Judith is the author of Visual Arts and the Law: A Handbook for Professionals (Lund Humphries 2013), The Perils of Selling Art at an Art Fair: Legal Issues in Title, Chapter in Art, Cultural Heritage and the Market: Ethical and Legal Issues (Springer 2014) and The Art of Mediating Art Disputes: A Case for Mediation, Chapter in Appraising Art: The Definitive Guide to Appraising Fine and Decorative Arts (Appraisers Association of America 2013). Her law articles and chapters have appeared in numerous law reviews, journals and books, and have garnered prestigious awards. She is a Past Member of the Editorial Board of the Journal of the Copyright Society of the USA.
Prior to studying law, she was a reporter in the World Section at Time magazine and French-English interpreter at the U.S. Department of State.
Judith received her JD from Fordham University School of Law and her LLM from New York University School of Law. She graduated from Sarah Lawrence College and earned her MA in International Relations from Johns Hopkins University School of Advanced International Studies, her MA in French Language and Literature from Middlebury College, and a Certificate in Political Science from l’Institut d’Etudes Politiques, Paris.
Judith Finell is a musicologist and the president of Judith Finell MusicServices Inc., a music consulting firm in New York founded in 1985. She has testified as an expert witness and consulted in various litigations involving copyright infringement over the past 20 years, including most recently as the lead musicologist for the Marvin Gaye family in their dispute over the song “Blurred Lines” with Pharrell Williams and Robin Thicke. She has also testified in disputes for Michael Jackson, Sony/CBS, Warner-Chappell, the estates of Igor Stravinsky and Bob Marley and before the Copyright Royalty Board in Washington on behalf of the National Music Publishers Assn. in a dispute with the RIAA.
Ms. Finell’s firm regularly advises entertainment company clients on licensing and risk avoidance in copyright matters, including HBO, Sony Pictures, Disney, Grey Advertising, Lionsgate, LucasFilms, CBS, and others.
Ms. Finell holds an M.A. degree in musicology from the University of California at Berkeley and a B.A. from UCLA in piano performance. She has written numerous articles and a book in the area of contemporary music and copyright infringement and has appeared in trials on Court TV and before the American Intellectual Property Law Association. She is on the board of the Copyright Society of the U.S.A., and has appeared as a guest lecturer at the law schools of UCLA, Columbia, Vanderbilt, George Washington, NYU, and Fordham as well as the Beverly Hills Bar Assn., LA Copyright Society, and the American Independent Music Publishers. She may be reached either by e-mail at email@example.com or by telephone at (914) 779-8881.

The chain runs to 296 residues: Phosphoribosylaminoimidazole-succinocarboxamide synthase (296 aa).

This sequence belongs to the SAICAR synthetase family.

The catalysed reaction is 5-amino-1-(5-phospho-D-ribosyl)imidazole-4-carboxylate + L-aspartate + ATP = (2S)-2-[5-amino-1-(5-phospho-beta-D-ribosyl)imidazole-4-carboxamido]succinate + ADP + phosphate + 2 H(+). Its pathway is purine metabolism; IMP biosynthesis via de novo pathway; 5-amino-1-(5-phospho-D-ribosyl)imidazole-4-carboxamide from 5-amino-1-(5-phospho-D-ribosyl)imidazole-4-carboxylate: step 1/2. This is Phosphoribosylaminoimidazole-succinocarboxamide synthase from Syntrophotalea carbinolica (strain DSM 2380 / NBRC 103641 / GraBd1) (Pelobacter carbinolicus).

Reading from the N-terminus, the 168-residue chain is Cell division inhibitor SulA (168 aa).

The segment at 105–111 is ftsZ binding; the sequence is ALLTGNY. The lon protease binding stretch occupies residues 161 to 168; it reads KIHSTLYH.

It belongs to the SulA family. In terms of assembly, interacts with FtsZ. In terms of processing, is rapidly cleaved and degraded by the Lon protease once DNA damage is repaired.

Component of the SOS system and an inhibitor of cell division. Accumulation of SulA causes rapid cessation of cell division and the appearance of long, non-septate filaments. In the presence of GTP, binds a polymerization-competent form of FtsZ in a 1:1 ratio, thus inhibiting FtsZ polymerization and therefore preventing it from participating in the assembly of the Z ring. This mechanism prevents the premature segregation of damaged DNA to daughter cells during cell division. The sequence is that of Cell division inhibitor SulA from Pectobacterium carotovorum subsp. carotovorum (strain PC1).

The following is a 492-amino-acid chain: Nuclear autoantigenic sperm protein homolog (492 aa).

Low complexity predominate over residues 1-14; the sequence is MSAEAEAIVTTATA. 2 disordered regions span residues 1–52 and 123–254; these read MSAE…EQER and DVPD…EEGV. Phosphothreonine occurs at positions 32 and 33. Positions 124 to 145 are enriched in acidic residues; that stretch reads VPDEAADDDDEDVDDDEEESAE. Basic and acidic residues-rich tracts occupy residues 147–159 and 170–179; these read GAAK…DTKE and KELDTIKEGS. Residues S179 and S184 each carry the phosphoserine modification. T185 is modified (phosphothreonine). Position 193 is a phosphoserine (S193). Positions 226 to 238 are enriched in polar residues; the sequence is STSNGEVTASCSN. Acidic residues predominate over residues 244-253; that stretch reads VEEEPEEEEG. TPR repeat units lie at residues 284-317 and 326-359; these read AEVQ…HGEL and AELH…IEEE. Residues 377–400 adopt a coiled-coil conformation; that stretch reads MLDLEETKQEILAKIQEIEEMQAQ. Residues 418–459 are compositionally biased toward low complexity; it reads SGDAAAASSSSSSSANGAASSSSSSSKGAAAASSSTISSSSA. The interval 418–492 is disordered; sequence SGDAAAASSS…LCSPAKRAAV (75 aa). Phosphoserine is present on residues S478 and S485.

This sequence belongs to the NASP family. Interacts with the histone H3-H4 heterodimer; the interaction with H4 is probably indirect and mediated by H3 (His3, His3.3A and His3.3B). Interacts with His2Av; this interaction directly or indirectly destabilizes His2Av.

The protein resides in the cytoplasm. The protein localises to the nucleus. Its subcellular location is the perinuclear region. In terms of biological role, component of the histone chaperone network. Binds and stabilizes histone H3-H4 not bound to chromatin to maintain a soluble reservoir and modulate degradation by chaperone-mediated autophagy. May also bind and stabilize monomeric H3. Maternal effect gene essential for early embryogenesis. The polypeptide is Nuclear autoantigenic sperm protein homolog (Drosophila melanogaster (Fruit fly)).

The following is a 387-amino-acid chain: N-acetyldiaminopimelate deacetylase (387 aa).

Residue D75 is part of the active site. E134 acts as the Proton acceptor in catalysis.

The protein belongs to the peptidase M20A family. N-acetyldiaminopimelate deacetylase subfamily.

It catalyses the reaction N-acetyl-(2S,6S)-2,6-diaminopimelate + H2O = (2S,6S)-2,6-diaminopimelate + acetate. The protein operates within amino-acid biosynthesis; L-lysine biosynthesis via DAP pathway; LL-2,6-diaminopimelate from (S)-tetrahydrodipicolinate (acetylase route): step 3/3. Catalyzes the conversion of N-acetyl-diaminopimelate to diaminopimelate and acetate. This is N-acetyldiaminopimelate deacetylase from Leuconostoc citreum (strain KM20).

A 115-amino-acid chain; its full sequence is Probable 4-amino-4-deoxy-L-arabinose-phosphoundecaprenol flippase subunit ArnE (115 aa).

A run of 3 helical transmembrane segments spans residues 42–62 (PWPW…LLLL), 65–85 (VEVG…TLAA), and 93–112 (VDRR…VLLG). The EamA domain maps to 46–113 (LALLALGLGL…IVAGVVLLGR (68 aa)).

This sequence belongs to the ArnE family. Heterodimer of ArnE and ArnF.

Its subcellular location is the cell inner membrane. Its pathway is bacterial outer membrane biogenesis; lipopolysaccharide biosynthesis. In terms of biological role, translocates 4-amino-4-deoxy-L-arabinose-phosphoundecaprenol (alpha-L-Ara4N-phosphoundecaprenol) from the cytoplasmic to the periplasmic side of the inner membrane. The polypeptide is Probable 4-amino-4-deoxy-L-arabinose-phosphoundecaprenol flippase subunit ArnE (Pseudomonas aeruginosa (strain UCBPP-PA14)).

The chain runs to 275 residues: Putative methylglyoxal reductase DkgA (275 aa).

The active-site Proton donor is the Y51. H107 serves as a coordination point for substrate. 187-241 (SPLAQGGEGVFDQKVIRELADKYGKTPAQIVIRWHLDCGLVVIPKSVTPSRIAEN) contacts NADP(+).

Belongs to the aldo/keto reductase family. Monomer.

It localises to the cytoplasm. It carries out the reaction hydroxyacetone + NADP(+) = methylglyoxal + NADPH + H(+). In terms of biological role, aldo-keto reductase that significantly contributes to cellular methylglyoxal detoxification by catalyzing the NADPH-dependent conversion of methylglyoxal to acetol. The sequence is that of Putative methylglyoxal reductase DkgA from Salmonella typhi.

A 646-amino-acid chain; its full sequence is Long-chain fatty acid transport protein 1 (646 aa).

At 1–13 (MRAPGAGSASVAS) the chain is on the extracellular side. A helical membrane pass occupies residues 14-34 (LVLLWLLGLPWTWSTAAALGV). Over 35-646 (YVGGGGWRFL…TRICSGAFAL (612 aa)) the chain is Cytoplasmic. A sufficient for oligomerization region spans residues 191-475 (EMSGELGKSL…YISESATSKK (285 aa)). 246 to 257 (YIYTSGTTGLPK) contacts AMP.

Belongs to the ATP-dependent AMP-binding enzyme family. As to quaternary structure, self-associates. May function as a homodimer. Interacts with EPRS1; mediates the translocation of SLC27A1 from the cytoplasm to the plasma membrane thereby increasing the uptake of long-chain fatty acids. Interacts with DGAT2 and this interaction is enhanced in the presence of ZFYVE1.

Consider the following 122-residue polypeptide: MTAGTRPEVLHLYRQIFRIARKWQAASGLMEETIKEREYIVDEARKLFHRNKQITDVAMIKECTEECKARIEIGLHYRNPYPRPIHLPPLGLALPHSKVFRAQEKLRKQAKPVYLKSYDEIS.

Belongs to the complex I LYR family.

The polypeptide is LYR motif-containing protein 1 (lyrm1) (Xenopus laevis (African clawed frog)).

Lateef Mtima is a Professor of Law at the Howard University School of Law. After graduating with honors from Amherst College, Professor Mtima received his J.D. degree from Harvard Law School, where he was the co-founder and later editor-in-chief of the Harvard BlackLetter Journal. He is admitted to the New York and Pennsylvania bars and has practiced intellectual property, bankruptcy, and commercial law, including a decade in private practice with the international law firm of Coudert Brothers. Currently a member of the Advisory Council for the United States Court of Federal Claims, Professor Mtima has held the post of Distinguished Libra Visiting Scholar in Residence at the University of Maine School of Law, is a past President of the Giles S. Rich Inn of Court for the United States Court of Appeals for the Federal Circuit, a member of the BNA Patent, Trademark & Copyright Journal Advisory Board, and a member of the founding Editorial Board for the American Bar Association intellectual property periodical Landslide. Professor Mtima is the Founder and Director of the Institute for Intellectual Property and Social Justice, an accredited Non-governmental Organization Member of the World Intellectual Property Organization (WIPO).
Professor Mtima is the editor/contributing author of Intellectual Property, Social Justice, and Entrepreneurship: From Swords to Ploughshares (Edward Elgar 2015) and the co-author of Transnational Intellectual Property Law (Xuan-Thao Nguyen and Danielle Conway, co-authors; West Academic 2016). Some of his other publications include Digital Tools and Copyright Clay: Restoring the Artist/Audience Symbiosis, 38 Whittier Law L. Rev. 104 (2018); Copyright and Social Justice in the Digital Information Society: “Three Steps” Toward Intellectual Property Social Justice, 53 Hous. L. Rev. 459 (2015); The Promise of Information Justice, in Censoring Cyberspace: Regulating Communication on the Internet (Hannibal Travis, Editor, Routledge Publishing 2013); A Social Justice Perspective on IP, Innovation, Entrepreneurship, Innovation and Entrepreneurship, in Entrepreneurship and Innovation in Evolving Economies: The Role of Law (Megan Carpenter, Editor, Edward Elgar 2012); What’s Mine is Mine but What’s Yours is Ours: IP Imperialism, the Right of Publicity, and Intellectual Property Social Justice in the Digital Information Age, 15 S.M.U. Sci. &Tech. L. Rev. 323 (2012); Fulfilling the Copyright Social Justice Promise: Digitizing Textual Information, 55 N.Y.L. Sch. L. Rev. 77 (2010) (quoted in The Authors Guild v. Google Inc., 770 F. Supp. 2d 666, 679, n. 15, (S.D.N.Y. 2011); Copyright Social Utility and Social Justice Interdependence: A Paradigm for Intellectual Property Empowerment and Digital Entrepreneurship, 112 W. Va. L. Rev. 98 (2009); Whom the Gods Would Destroy; Why Congress Prioritized Copyright Protection Over Internet Free Speech and Privacy in Passing the Digital Millennium Copyright Act, 61 Rutgers L. Rev. 627 (2009); So Dark the CON(TU) of Man: The Quest for a Software Derivative Work Right in Section 117, 70 U. Pitt. L. Rev. 1 (2008); and “Tasini and Its Progeny: The New Exclusive Right or Fair Use on the Electronic Publishing Frontier?” 14 Ford. Intell. Prop., Media & Ent. L. J. 369 (2004) (quoted in Greenberg v. National Geographic Society, 533 F.3d 1244, 1264, 1266 (11th Cir. 2008) (dissenting opinion)).